Comprehensive risk data from an extensive monitoring network - insights from numerous sources including those reported in global and regional news sites, government and private databases, corporate information, natural disaster monitoring, and third-party data providers of financial data, environmental and social and the ability to bring compliance data and custom data via an API
Comprehensive process for supplier engagement risk assessments – Comprehensive risk engagement process with context-specific screening questions, supplier recommendations, data gathering, and review, findings management, and task tracking make for a quick and thorough risk due diligence process.
How can SAP Ariba help with Supplier risk management?
Conduct control assessments based on suppliers’ inherent risk
Calculate exposure to risks based on your relationships, with due diligence based on your supplier engagement
Identify suppliers of greatest concern by applying filters to data from more than 600,000 public and private sources
Generate and execute corrective actions plans to proactively mitigate risks while working with team members on risk-disposition workflow actions
Connect the supplier risk solution to your source-to-pay process to improve compliance
Identify where forced labor may exist in your supply chain
Receive personalized risk alerts through automatic tracking of more than 200 risk incidents
Monitor financial, operational, environmental, social, regulatory, legal risks and other categories of risks proactively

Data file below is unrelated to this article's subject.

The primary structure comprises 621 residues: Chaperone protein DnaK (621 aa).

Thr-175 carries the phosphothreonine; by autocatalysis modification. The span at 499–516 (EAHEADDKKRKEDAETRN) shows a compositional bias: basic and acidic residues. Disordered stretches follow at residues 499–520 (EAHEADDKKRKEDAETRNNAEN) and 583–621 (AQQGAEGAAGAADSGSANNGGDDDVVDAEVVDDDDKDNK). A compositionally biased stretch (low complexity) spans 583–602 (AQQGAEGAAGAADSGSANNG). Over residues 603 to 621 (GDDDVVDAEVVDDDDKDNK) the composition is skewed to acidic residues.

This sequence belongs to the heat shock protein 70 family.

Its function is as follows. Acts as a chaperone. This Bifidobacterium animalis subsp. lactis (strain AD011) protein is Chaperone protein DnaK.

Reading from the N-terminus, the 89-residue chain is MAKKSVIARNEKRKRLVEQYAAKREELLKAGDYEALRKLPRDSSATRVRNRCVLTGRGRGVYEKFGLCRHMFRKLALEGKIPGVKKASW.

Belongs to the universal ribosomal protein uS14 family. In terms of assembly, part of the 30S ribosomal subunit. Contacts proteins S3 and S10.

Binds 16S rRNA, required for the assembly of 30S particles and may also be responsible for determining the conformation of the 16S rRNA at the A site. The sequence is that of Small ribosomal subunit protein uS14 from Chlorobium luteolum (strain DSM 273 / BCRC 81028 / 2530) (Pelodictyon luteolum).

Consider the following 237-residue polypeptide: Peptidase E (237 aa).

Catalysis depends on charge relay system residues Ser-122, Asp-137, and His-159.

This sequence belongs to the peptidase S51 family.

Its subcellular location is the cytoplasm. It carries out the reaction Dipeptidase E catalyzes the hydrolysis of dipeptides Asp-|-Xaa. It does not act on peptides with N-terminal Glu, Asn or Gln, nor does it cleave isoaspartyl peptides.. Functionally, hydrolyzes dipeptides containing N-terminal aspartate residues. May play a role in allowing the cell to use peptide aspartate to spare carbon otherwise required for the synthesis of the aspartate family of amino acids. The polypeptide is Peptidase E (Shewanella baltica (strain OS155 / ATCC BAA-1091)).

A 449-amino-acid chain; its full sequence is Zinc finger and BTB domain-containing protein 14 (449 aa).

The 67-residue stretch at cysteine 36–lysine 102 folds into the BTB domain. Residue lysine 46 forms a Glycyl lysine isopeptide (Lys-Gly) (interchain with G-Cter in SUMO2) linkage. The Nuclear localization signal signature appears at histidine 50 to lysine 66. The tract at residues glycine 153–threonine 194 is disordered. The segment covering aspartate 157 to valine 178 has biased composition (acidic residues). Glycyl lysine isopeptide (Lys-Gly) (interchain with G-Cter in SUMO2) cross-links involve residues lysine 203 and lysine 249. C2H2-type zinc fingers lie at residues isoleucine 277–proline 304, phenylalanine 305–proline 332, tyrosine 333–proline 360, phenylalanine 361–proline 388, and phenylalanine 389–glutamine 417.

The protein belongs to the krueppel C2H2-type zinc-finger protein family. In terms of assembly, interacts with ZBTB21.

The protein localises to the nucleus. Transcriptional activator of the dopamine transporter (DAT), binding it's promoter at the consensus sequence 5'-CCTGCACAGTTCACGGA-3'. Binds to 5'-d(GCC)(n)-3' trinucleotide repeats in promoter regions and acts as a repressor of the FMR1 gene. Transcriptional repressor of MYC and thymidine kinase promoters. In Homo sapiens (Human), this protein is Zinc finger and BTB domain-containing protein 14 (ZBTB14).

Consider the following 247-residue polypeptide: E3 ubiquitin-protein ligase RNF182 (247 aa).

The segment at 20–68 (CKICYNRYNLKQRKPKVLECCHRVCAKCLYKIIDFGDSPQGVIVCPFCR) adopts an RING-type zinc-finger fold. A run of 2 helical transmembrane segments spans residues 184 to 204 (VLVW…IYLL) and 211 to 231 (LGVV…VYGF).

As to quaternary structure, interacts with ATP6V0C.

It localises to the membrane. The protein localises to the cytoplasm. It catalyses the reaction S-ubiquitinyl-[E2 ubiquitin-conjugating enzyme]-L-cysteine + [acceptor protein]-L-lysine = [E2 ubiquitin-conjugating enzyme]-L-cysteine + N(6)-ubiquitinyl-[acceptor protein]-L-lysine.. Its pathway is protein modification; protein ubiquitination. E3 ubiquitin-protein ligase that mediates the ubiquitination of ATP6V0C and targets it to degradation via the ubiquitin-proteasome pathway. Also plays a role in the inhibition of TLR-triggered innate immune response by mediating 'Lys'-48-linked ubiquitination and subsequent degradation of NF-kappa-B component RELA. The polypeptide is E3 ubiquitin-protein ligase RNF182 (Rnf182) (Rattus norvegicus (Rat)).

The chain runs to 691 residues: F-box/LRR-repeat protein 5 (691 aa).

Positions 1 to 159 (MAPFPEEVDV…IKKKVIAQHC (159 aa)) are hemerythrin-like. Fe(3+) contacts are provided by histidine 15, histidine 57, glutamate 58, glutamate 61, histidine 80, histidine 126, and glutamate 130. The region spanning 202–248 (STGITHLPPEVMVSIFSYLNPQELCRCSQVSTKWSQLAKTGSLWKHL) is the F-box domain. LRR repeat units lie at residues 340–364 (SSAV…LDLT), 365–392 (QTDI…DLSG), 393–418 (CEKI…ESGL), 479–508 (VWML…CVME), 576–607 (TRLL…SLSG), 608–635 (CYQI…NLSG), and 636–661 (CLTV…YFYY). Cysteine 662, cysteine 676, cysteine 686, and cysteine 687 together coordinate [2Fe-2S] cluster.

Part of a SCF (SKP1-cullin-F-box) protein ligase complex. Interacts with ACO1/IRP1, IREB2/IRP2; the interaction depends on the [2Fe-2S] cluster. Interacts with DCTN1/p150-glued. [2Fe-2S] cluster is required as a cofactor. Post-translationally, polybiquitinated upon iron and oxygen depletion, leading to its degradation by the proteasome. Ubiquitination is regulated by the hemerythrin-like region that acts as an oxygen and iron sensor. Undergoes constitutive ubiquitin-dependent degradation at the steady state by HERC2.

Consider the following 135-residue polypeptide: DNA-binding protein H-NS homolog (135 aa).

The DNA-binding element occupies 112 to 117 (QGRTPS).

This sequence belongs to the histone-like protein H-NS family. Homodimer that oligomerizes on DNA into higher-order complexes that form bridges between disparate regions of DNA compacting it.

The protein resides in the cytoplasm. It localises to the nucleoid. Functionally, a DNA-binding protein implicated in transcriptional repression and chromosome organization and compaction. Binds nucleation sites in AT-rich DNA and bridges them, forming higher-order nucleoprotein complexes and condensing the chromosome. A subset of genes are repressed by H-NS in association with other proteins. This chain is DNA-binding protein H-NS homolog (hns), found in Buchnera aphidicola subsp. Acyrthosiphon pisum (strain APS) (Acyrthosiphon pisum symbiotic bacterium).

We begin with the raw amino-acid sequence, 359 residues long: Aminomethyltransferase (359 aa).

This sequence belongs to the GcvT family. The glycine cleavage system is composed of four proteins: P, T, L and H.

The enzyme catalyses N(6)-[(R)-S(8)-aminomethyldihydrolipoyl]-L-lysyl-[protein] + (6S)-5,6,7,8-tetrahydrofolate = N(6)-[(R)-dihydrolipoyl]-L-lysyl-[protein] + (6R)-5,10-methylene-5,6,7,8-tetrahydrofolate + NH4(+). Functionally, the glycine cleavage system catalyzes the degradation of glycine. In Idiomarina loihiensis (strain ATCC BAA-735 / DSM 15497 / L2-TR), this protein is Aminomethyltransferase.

Track special handling needs or problems that require remediation or exceptions through Findings management
7. Sustainability in Supply chains & the role of SAP Ariba Supplier risk
Many companies are now considering supporting sustainability and human rights as a key aspect of their mission. Businesses are striving to make a positive impact on the society and environment. This ethical foundation is quickly becoming a requirement for customers and consumers. Businesses need to create an actionable social responsibility strategy. While there are many commodity- and region-specific sustainability supplier networks, a single point of truth across the entire supply base can support risk-aware core processes while allowing for targeted reporting and transparent audit trails.
Also, there have been several supply chain due diligence acts being passed by governments across the world to enforce sustainability to be embedded into supply chains. For example, German Supply Chain Due Diligence Act aims to increase supply chain transparency, boost human rights, and foster legal certainty and fair competition. Companies that fail to comply face high penalties.
SAP Ariba Supplier risk can help build digital bridges and facilitate compliance by:
Providing up-to-date supplier risk scores within supplier selection activities in the spend management process, so companies can easily select suppliers with low-risk profiles.
Incorporating internal and external data sources to provide comprehensive supplier risk profiles across all immediate suppliers.
Helping to identify, document, and reduce risks in close collaboration with suppliers
In conclusion, SAP Ariba Supplier risk software offers a comprehensive solution to mitigate and manage risks across the supply chain. Its capabilities empower organizations to proactively identify, assess, and respond to potential disruptions, ensuring business continuity and resilience.